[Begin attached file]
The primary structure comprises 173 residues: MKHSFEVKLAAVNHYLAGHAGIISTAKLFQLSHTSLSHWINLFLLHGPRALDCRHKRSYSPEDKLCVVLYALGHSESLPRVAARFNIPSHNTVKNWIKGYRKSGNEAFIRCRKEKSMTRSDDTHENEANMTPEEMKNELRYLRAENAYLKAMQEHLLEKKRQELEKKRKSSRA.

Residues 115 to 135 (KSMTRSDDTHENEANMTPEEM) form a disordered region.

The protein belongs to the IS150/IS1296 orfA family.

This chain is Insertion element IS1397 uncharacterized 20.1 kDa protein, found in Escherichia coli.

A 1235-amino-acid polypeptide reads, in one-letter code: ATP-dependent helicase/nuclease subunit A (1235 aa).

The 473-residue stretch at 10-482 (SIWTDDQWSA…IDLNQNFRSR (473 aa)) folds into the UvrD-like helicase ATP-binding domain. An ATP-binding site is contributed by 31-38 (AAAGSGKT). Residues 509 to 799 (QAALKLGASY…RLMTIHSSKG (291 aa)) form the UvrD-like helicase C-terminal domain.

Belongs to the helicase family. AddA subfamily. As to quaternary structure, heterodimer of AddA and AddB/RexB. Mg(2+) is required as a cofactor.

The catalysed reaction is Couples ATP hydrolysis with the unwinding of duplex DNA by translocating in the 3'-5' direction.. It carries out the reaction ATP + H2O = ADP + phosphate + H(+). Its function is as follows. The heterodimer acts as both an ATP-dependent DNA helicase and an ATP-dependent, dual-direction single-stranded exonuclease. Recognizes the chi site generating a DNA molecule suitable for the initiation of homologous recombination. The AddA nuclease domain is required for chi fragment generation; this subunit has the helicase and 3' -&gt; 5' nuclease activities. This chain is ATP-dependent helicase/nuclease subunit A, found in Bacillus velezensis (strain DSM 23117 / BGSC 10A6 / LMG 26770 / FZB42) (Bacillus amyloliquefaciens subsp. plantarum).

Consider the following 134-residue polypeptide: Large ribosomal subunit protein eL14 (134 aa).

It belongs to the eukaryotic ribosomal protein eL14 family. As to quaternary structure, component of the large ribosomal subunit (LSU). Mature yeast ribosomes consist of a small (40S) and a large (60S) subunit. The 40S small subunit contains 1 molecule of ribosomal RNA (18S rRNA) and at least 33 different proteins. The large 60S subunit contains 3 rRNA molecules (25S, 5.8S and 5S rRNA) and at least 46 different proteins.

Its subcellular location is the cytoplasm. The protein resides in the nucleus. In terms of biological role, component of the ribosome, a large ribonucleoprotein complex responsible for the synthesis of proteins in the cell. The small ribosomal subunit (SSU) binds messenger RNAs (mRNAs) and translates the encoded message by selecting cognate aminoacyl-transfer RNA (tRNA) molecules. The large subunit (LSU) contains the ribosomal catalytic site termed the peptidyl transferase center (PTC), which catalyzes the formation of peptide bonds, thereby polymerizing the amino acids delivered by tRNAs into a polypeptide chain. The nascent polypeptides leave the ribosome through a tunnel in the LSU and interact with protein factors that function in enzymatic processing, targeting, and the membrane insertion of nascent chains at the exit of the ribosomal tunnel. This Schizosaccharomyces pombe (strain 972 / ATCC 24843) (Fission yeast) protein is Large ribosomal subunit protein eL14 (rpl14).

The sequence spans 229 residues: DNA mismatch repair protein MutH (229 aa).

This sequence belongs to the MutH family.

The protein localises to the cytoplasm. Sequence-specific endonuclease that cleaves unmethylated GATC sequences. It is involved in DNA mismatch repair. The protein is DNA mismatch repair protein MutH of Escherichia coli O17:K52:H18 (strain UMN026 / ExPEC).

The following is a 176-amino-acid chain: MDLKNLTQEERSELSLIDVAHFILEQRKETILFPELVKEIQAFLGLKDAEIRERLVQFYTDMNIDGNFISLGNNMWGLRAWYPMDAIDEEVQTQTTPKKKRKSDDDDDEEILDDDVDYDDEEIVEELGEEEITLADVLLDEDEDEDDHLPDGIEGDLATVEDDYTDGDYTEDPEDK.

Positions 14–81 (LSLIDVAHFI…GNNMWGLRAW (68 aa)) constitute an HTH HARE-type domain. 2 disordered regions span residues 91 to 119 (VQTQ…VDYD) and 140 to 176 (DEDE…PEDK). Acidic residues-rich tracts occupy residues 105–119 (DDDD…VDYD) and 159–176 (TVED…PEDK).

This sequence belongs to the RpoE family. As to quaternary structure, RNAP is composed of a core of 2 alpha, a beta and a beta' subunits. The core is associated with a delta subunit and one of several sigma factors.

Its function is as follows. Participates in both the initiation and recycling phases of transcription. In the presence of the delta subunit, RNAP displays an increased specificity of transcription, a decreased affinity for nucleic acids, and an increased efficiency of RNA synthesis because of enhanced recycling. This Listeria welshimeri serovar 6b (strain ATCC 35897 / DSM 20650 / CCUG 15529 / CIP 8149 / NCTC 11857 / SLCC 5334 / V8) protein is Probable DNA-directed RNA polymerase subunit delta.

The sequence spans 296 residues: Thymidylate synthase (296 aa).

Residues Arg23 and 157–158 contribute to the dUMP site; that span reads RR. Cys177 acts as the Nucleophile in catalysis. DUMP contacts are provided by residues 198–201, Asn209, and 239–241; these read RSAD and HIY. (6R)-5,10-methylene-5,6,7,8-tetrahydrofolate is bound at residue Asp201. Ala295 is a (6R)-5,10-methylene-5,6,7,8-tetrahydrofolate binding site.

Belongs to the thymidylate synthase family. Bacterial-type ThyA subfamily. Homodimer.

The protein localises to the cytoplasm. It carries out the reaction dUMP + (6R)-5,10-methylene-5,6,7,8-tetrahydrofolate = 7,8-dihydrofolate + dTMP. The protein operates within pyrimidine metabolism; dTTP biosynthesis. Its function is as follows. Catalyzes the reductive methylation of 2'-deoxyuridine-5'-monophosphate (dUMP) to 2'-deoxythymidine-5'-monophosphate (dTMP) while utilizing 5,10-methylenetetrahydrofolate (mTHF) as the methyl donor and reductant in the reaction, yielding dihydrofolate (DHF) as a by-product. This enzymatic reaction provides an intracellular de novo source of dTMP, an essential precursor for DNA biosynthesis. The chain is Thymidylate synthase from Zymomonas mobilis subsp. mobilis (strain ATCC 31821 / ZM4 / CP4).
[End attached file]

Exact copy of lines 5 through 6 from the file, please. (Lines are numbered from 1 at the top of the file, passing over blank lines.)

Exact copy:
A 1235-amino-acid polypeptide reads, in one-letter code: ATP-dependent helicase/nuclease subunit A (1235 aa).

The 473-residue stretch at 10-482 (SIWTDDQWSA…IDLNQNFRSR (473 aa)) folds into the UvrD-like helicase ATP-binding domain. An ATP-binding site is contributed by 31-38 (AAAGSGKT). Residues 509 to 799 (QAALKLGASY…RLMTIHSSKG (291 aa)) form the UvrD-like helicase C-terminal domain.